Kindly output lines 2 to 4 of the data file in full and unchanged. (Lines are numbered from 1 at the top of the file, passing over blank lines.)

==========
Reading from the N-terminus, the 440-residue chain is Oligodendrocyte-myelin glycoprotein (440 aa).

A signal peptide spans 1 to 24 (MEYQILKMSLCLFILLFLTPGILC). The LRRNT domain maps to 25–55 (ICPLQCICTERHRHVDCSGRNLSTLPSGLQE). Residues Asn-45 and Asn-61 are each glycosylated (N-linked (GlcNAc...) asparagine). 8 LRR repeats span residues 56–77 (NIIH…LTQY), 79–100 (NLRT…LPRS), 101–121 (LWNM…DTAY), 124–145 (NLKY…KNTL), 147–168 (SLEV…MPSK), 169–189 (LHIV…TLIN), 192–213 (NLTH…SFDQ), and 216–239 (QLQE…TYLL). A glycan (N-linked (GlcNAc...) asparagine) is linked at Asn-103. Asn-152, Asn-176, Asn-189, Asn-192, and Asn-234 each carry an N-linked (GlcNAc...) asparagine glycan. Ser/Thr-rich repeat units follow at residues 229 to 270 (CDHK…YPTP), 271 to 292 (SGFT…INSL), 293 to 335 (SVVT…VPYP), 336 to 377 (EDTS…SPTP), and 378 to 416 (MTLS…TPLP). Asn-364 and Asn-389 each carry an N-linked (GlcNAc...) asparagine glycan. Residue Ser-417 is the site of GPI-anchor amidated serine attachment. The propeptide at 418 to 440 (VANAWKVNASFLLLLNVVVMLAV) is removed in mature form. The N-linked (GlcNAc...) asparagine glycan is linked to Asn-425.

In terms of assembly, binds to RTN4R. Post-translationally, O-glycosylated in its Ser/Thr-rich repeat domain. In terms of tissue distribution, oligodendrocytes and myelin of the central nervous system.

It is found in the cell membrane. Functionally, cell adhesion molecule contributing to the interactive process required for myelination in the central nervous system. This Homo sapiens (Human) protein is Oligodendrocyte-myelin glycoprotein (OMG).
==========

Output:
A signal peptide spans 1 to 24 (MEYQILKMSLCLFILLFLTPGILC). The LRRNT domain maps to 25–55 (ICPLQCICTERHRHVDCSGRNLSTLPSGLQE). Residues Asn-45 and Asn-61 are each glycosylated (N-linked (GlcNAc...) asparagine). 8 LRR repeats span residues 56–77 (NIIH…LTQY), 79–100 (NLRT…LPRS), 101–121 (LWNM…DTAY), 124–145 (NLKY…KNTL), 147–168 (SLEV…MPSK), 169–189 (LHIV…TLIN), 192–213 (NLTH…SFDQ), and 216–239 (QLQE…TYLL). A glycan (N-linked (GlcNAc...) asparagine) is linked at Asn-103. Asn-152, Asn-176, Asn-189, Asn-192, and Asn-234 each carry an N-linked (GlcNAc...) asparagine glycan. Ser/Thr-rich repeat units follow at residues 229 to 270 (CDHK…YPTP), 271 to 292 (SGFT…INSL), 293 to 335 (SVVT…VPYP), 336 to 377 (EDTS…SPTP), and 378 to 416 (MTLS…TPLP). Asn-364 and Asn-389 each carry an N-linked (GlcNAc...) asparagine glycan. Residue Ser-417 is the site of GPI-anchor amidated serine attachment. The propeptide at 418 to 440 (VANAWKVNASFLLLLNVVVMLAV) is removed in mature form. The N-linked (GlcNAc...) asparagine glycan is linked to Asn-425.

In terms of assembly, binds to RTN4R. Post-translationally, O-glycosylated in its Ser/Thr-rich repeat domain. In terms of tissue distribution, oligodendrocytes and myelin of the central nervous system.

It is found in the cell membrane. Functionally, cell adhesion molecule contributing to the interactive process required for myelination in the central nervous system. This Homo sapiens (Human) protein is Oligodendrocyte-myelin glycoprotein (OMG).